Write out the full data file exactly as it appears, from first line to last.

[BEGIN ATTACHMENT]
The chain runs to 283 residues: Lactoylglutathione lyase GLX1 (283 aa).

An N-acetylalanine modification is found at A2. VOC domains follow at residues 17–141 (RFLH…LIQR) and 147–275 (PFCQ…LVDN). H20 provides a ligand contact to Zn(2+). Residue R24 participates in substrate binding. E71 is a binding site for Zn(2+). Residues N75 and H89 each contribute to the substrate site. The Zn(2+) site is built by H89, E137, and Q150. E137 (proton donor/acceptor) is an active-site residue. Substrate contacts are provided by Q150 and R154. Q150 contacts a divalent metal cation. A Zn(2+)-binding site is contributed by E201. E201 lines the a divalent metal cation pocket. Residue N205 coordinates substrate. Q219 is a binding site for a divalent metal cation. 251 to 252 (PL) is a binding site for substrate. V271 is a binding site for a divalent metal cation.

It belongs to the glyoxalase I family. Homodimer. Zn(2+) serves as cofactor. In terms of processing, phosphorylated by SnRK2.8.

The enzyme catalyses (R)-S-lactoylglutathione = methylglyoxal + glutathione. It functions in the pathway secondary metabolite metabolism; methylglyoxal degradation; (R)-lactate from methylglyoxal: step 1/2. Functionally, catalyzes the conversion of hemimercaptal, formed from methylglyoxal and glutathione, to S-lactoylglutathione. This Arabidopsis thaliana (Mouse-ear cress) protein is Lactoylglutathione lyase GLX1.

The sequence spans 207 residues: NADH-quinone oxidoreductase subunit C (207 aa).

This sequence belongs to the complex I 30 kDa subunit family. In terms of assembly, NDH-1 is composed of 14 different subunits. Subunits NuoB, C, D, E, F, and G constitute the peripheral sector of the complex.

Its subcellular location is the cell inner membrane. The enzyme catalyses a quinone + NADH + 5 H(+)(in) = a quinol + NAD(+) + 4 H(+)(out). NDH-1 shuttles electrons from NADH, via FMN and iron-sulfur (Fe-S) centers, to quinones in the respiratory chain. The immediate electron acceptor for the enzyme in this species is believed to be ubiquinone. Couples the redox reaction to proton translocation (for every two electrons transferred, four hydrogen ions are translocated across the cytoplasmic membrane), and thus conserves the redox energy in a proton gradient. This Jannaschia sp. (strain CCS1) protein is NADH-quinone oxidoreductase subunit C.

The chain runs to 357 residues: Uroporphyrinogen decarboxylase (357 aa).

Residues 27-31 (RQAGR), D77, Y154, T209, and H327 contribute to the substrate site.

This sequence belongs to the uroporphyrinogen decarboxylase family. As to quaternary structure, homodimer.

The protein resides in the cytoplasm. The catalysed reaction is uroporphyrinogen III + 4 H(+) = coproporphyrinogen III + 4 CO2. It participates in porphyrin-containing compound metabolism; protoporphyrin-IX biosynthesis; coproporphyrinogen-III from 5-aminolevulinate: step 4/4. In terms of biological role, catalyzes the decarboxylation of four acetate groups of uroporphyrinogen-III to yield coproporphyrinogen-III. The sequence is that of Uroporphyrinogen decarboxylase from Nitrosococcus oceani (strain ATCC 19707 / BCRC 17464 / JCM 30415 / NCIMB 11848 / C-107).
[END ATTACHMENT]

The chain runs to 283 residues: Lactoylglutathione lyase GLX1 (283 aa).

An N-acetylalanine modification is found at A2. VOC domains follow at residues 17–141 (RFLH…LIQR) and 147–275 (PFCQ…LVDN). H20 provides a ligand contact to Zn(2+). Residue R24 participates in substrate binding. E71 is a binding site for Zn(2+). Residues N75 and H89 each contribute to the substrate site. The Zn(2+) site is built by H89, E137, and Q150. E137 (proton donor/acceptor) is an active-site residue. Substrate contacts are provided by Q150 and R154. Q150 contacts a divalent metal cation. A Zn(2+)-binding site is contributed by E201. E201 lines the a divalent metal cation pocket. Residue N205 coordinates substrate. Q219 is a binding site for a divalent metal cation. 251 to 252 (PL) is a binding site for substrate. V271 is a binding site for a divalent metal cation.

It belongs to the glyoxalase I family. Homodimer. Zn(2+) serves as cofactor. In terms of processing, phosphorylated by SnRK2.8.

The enzyme catalyses (R)-S-lactoylglutathione = methylglyoxal + glutathione. It functions in the pathway secondary metabolite metabolism; methylglyoxal degradation; (R)-lactate from methylglyoxal: step 1/2. Functionally, catalyzes the conversion of hemimercaptal, formed from methylglyoxal and glutathione, to S-lactoylglutathione. This Arabidopsis thaliana (Mouse-ear cress) protein is Lactoylglutathione lyase GLX1.

The sequence spans 207 residues: NADH-quinone oxidoreductase subunit C (207 aa).

This sequence belongs to the complex I 30 kDa subunit family. In terms of assembly, NDH-1 is composed of 14 different subunits. Subunits NuoB, C, D, E, F, and G constitute the peripheral sector of the complex.

Its subcellular location is the cell inner membrane. The enzyme catalyses a quinone + NADH + 5 H(+)(in) = a quinol + NAD(+) + 4 H(+)(out). NDH-1 shuttles electrons from NADH, via FMN and iron-sulfur (Fe-S) centers, to quinones in the respiratory chain. The immediate electron acceptor for the enzyme in this species is believed to be ubiquinone. Couples the redox reaction to proton translocation (for every two electrons transferred, four hydrogen ions are translocated across the cytoplasmic membrane), and thus conserves the redox energy in a proton gradient. This Jannaschia sp. (strain CCS1) protein is NADH-quinone oxidoreductase subunit C.

The chain runs to 357 residues: Uroporphyrinogen decarboxylase (357 aa).

Residues 27-31 (RQAGR), D77, Y154, T209, and H327 contribute to the substrate site.

This sequence belongs to the uroporphyrinogen decarboxylase family. As to quaternary structure, homodimer.

The protein resides in the cytoplasm. The catalysed reaction is uroporphyrinogen III + 4 H(+) = coproporphyrinogen III + 4 CO2. It participates in porphyrin-containing compound metabolism; protoporphyrin-IX biosynthesis; coproporphyrinogen-III from 5-aminolevulinate: step 4/4. In terms of biological role, catalyzes the decarboxylation of four acetate groups of uroporphyrinogen-III to yield coproporphyrinogen-III. The sequence is that of Uroporphyrinogen decarboxylase from Nitrosococcus oceani (strain ATCC 19707 / BCRC 17464 / JCM 30415 / NCIMB 11848 / C-107).